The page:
Self interest as a fundamental of natural selection is seen by scholars as a root of evolution. As such, it is a vital life force. A reliable motive to produce good change. But is this universally so? Is there a balancing factor involved? I argue that there is.
In personal terms, self interest can steer people towards getting a higher education, going all out for a better job and making more money to provide for their families. It can motivate people to take better care of their health. All those are excellent outcomes. So Tick One for self interest as Friend.
However, it was also rampant self interest that led to a dangerous glut of sub-prime mortgages, the on-selling of risk (carefully disguised) and the global financial crisis. Tick One for self interest as Foe.
Can it be then that self interest is good in moderation and bad in excess? I believe so. Using self interest to provide better lives for ourselves and our families is indisputably good. Self interest as Friend. If, on the other hand, self interest leads to a lifestyle of unhealthy excess, to criminal behaviour of the Bernie Madoff kind, even drug running, then it’s Foe. There needs to be balance.
A couple of my heroes are high achievers who seem to have managed the self-interest balance exceptionally well. They are Bill (along with Melinda) Gates and Warren Buffet.
On the Bill & Melinda Gates Foundation website, the pair look exceptionally well. They appear happy and healthy. (And not addicted to bling.) It seems that the wonderful grant-making activities that Bill and Melinda are involved in to help other people live improved lives is also returning happiness to them. So altruism – the opposite of self interest – brings pleasure, it seems. And medical studies indicate that pleasure and happiness have positive effects on our health.
Therefore, to look at it from a self-interest perspective, altruism is surely also a beneficial Friend.
On the Foundation website, one of the Gates’ stated Guiding Principles (it’s No 10) says: “We treat our grantees as valued partners, and we treat the ultimate beneficiaries of our work with respect.” That’s pretty humbling from two of the wealthiest people in the world. And it’s altruism put into practice.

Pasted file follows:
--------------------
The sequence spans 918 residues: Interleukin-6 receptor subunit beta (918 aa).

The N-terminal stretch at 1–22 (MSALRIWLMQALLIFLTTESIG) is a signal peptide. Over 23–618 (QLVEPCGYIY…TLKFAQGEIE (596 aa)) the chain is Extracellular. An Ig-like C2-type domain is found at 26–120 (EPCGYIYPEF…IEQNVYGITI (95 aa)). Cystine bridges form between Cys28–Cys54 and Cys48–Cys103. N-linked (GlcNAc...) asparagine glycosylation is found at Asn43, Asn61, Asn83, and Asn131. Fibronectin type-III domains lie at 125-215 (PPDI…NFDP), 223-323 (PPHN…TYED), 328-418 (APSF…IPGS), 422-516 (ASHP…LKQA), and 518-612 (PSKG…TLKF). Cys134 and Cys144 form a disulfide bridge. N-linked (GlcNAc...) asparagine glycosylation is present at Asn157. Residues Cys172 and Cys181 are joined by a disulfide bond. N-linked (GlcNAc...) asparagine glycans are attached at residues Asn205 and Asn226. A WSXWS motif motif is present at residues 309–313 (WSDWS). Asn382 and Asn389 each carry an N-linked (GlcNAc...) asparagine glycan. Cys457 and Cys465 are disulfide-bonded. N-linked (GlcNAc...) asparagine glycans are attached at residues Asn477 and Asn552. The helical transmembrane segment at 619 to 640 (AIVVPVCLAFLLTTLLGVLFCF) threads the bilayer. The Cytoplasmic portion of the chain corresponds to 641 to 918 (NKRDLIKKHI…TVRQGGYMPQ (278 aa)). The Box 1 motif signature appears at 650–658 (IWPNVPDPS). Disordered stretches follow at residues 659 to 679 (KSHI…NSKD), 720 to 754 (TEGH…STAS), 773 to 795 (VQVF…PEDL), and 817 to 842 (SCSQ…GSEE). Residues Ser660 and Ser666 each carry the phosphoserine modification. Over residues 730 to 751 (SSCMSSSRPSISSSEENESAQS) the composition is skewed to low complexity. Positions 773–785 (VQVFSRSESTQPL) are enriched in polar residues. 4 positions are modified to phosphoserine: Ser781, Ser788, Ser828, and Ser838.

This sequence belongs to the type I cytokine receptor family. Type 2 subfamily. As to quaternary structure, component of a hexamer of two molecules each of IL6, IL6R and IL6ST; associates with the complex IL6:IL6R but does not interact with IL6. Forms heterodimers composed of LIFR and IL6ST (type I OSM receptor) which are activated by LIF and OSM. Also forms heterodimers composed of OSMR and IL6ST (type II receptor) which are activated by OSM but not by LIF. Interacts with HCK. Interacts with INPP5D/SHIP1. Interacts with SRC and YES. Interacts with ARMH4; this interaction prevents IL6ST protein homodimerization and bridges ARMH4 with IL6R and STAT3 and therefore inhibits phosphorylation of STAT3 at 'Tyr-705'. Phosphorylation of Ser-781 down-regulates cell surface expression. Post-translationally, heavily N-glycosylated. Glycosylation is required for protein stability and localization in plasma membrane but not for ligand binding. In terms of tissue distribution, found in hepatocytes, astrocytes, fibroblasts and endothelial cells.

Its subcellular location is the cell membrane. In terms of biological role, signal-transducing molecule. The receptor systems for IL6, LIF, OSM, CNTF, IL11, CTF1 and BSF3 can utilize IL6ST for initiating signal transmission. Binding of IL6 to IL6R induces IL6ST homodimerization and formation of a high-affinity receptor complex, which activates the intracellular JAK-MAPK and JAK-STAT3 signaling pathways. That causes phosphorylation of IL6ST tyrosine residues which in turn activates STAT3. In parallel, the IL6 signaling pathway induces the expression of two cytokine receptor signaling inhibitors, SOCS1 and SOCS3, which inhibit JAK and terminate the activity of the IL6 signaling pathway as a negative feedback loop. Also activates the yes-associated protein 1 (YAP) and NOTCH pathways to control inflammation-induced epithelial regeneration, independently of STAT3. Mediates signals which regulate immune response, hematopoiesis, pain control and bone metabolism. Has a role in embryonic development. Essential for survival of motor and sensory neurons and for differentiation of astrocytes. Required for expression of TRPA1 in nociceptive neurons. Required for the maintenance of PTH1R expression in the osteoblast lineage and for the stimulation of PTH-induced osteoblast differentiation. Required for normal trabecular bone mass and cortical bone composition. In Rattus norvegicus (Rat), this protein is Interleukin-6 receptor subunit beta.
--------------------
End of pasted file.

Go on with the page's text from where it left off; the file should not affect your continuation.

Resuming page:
Then there’s Warren Buffet, another high achiever who hasn’t let self interest lead to an excessive lifestyle. He’s moved from self interest to altruism too.
“I know what I want to do,” he told Fortune magazine’s Carol J. Loomis in 2006, “and it makes sense to get going.” What he wanted was to take a giant step in philanthropy and in consequence he has pledged gradually to give 85% of his Berkshire Hathaway stock to five foundations, five-sixths to the Bill & Melinda Gates Foundation.
Giving money away apparently hasn’t been a painful extraction for him, for Buffett also said, “There’s nothing material I want very much.” That makes him a whole lot luckier than many people who worry about money: how to make ends meet if they haven’t enough of it; and how to protect it if they have too much. He’s escaped that syndrome where “money rules me more than I rule it”.
I believe there’s a real case to make that self interest of the best kind has made Bill and Melinda Gates and Warren Buffet rich, and that considered, targeted altruism is now making them happy. Respected, too. Our natural sense of justice, of right and wrong, tells us that giving financial support for global development, global health and public education is laudable and truly good, and so we applaud them.
When you have done something good – for example, given a thoughtful present, been generous in some way – haven’t you felt a glow of pleasure? That’s happened to me. And reading about feeling good (whether it’s simple “pop psychology” in a magazine or scholarly neurological research with the latest brain scanning devices) tells us that feeling good is physically beneficial. So good, in fact, it appears to be brain changing. So let’s vote for self interest as Friend, and its other face, altruism, as Friend too.
Image Courtesy of DayLife - Billionaire financier and Berkshire Hathaway Chief Executive Warren Buffett (L) answers a question next to Microsoft founder Bill Gates at a joint news conference in Beijing September 30, 2010. - Reuters Pictures